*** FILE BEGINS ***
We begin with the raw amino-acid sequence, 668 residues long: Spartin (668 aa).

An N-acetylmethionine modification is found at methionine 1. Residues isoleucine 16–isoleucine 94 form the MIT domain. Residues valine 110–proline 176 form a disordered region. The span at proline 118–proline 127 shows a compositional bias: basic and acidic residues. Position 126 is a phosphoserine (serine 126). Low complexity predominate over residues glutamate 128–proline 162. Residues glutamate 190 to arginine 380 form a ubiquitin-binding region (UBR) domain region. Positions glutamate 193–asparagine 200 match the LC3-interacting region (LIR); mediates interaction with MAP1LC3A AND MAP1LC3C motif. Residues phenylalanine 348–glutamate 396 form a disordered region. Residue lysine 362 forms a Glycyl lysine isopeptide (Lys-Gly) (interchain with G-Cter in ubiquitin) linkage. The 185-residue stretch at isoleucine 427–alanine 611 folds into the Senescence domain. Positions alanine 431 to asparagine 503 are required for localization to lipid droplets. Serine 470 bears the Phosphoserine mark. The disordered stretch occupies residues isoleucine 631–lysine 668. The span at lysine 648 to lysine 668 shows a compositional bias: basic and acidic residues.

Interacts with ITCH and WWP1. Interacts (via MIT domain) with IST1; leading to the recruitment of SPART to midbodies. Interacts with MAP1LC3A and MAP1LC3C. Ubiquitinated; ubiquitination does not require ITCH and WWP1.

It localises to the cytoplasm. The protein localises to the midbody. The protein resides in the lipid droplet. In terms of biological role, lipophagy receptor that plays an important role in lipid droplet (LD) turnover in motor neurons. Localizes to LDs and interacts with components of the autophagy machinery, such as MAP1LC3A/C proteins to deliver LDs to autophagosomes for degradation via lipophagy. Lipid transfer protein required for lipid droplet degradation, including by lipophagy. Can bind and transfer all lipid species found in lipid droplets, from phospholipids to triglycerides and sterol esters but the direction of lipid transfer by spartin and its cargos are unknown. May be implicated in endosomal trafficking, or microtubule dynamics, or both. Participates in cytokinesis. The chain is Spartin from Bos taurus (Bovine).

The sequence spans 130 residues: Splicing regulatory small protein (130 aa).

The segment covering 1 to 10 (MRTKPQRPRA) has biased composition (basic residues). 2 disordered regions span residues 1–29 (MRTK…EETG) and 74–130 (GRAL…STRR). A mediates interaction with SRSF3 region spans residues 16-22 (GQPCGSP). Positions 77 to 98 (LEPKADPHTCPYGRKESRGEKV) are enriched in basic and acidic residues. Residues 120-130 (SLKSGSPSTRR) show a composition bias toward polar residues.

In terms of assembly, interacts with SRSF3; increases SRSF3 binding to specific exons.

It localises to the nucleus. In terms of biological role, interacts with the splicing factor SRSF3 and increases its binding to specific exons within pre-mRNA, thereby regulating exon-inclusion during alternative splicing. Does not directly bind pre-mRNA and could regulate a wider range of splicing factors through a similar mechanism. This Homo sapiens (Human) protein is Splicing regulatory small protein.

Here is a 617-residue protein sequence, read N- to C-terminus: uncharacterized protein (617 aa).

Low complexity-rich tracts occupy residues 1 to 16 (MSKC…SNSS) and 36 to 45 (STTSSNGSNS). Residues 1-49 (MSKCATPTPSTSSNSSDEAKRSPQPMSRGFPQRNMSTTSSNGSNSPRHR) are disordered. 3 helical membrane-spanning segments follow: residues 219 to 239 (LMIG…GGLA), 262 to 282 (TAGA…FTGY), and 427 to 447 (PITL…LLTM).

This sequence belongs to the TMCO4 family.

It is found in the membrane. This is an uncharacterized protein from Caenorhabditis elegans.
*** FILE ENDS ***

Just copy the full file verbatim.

We begin with the raw amino-acid sequence, 668 residues long: Spartin (668 aa).

An N-acetylmethionine modification is found at methionine 1. Residues isoleucine 16–isoleucine 94 form the MIT domain. Residues valine 110–proline 176 form a disordered region. The span at proline 118–proline 127 shows a compositional bias: basic and acidic residues. Position 126 is a phosphoserine (serine 126). Low complexity predominate over residues glutamate 128–proline 162. Residues glutamate 190 to arginine 380 form a ubiquitin-binding region (UBR) domain region. Positions glutamate 193–asparagine 200 match the LC3-interacting region (LIR); mediates interaction with MAP1LC3A AND MAP1LC3C motif. Residues phenylalanine 348–glutamate 396 form a disordered region. Residue lysine 362 forms a Glycyl lysine isopeptide (Lys-Gly) (interchain with G-Cter in ubiquitin) linkage. The 185-residue stretch at isoleucine 427–alanine 611 folds into the Senescence domain. Positions alanine 431 to asparagine 503 are required for localization to lipid droplets. Serine 470 bears the Phosphoserine mark. The disordered stretch occupies residues isoleucine 631–lysine 668. The span at lysine 648 to lysine 668 shows a compositional bias: basic and acidic residues.

Interacts with ITCH and WWP1. Interacts (via MIT domain) with IST1; leading to the recruitment of SPART to midbodies. Interacts with MAP1LC3A and MAP1LC3C. Ubiquitinated; ubiquitination does not require ITCH and WWP1.

It localises to the cytoplasm. The protein localises to the midbody. The protein resides in the lipid droplet. In terms of biological role, lipophagy receptor that plays an important role in lipid droplet (LD) turnover in motor neurons. Localizes to LDs and interacts with components of the autophagy machinery, such as MAP1LC3A/C proteins to deliver LDs to autophagosomes for degradation via lipophagy. Lipid transfer protein required for lipid droplet degradation, including by lipophagy. Can bind and transfer all lipid species found in lipid droplets, from phospholipids to triglycerides and sterol esters but the direction of lipid transfer by spartin and its cargos are unknown. May be implicated in endosomal trafficking, or microtubule dynamics, or both. Participates in cytokinesis. The chain is Spartin from Bos taurus (Bovine).

The sequence spans 130 residues: Splicing regulatory small protein (130 aa).

The segment covering 1 to 10 (MRTKPQRPRA) has biased composition (basic residues). 2 disordered regions span residues 1–29 (MRTK…EETG) and 74–130 (GRAL…STRR). A mediates interaction with SRSF3 region spans residues 16-22 (GQPCGSP). Positions 77 to 98 (LEPKADPHTCPYGRKESRGEKV) are enriched in basic and acidic residues. Residues 120-130 (SLKSGSPSTRR) show a composition bias toward polar residues.

In terms of assembly, interacts with SRSF3; increases SRSF3 binding to specific exons.

It localises to the nucleus. In terms of biological role, interacts with the splicing factor SRSF3 and increases its binding to specific exons within pre-mRNA, thereby regulating exon-inclusion during alternative splicing. Does not directly bind pre-mRNA and could regulate a wider range of splicing factors through a similar mechanism. This Homo sapiens (Human) protein is Splicing regulatory small protein.

Here is a 617-residue protein sequence, read N- to C-terminus: uncharacterized protein (617 aa).

Low complexity-rich tracts occupy residues 1 to 16 (MSKC…SNSS) and 36 to 45 (STTSSNGSNS). Residues 1-49 (MSKCATPTPSTSSNSSDEAKRSPQPMSRGFPQRNMSTTSSNGSNSPRHR) are disordered. 3 helical membrane-spanning segments follow: residues 219 to 239 (LMIG…GGLA), 262 to 282 (TAGA…FTGY), and 427 to 447 (PITL…LLTM).

This sequence belongs to the TMCO4 family.

It is found in the membrane. This is an uncharacterized protein from Caenorhabditis elegans.